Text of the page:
Brett Hale, Molecular Biosciences Graduate Program, Arkansas State University, State University, AR 72467. In Vitro Cellular and Developmental Biology, 57:S38 2021

second Place

Differential CRISPR/Cas9 Genome Editing Influenced by Epigenetic Factors

Trevor Weiss

In recent years, newly developed genome editing technologies, such as CRISPR/Cas9, have allowed for advanced functional genomics and accelerated translational research. While previous studies indicated CRISPR/Cas9 editing activities are largely determined by their 20 bp targeted sequences, increasing evidence suggests epigenetic features influence editing efficiency and repair outcomes. In this research, we sought to address this question by examining identical CRISPR/Cas9 target sequences with distinct epigenetic features in Arabidopsis thaliana. By tapping into the high-resolution epigenome information and the wealth of epigenetic resources in Arabidopsis, our results indicate a combinatory effect of DNA methylation and chromatin accessibility could lead to significant variations, i.e. 10-200 fold changes, in editing efficiency. Additionally, comparison of CRISPR/Cas9-induced mutation profiles indicate the same targeted sequences can be differentially repaired at different locations or in different epigenetic contexts. Together, our study provides insight towards better understanding the influence of epigenetic factors on genome editing and DNA repair mechanisms, enabling new strategies to further optimize genome editing at refractory sites.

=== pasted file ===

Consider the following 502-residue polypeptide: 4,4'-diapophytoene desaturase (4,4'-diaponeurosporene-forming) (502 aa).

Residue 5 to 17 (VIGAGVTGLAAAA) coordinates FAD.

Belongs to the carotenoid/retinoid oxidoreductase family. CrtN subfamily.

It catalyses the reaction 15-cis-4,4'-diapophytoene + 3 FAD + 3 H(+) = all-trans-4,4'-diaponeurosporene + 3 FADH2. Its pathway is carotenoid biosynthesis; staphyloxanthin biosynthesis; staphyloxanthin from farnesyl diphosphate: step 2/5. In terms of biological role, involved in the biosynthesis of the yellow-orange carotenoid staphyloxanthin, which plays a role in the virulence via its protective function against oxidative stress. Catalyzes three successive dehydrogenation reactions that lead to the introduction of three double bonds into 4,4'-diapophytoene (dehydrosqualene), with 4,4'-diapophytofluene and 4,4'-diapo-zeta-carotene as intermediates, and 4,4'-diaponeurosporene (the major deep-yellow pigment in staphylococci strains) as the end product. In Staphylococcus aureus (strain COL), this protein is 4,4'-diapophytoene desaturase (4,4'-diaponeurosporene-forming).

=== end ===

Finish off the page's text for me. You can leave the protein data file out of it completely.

Trevor Weiss, Department of Plant and Microbial Biology, College of Biological Sciences; Center for Precision Plant Genomics, Microbial and Plant Genomics Institute, and Center for Genome Engineering University of Minnesota, Minneapolis, MN, 55108. In Vitro Cellular and Developmental Biology, 57:S36-S37 2021

third Place

Generating Cell Wall Deficient Plant Cells for Enhanced Recombinant Protein Production

Uddhab Karki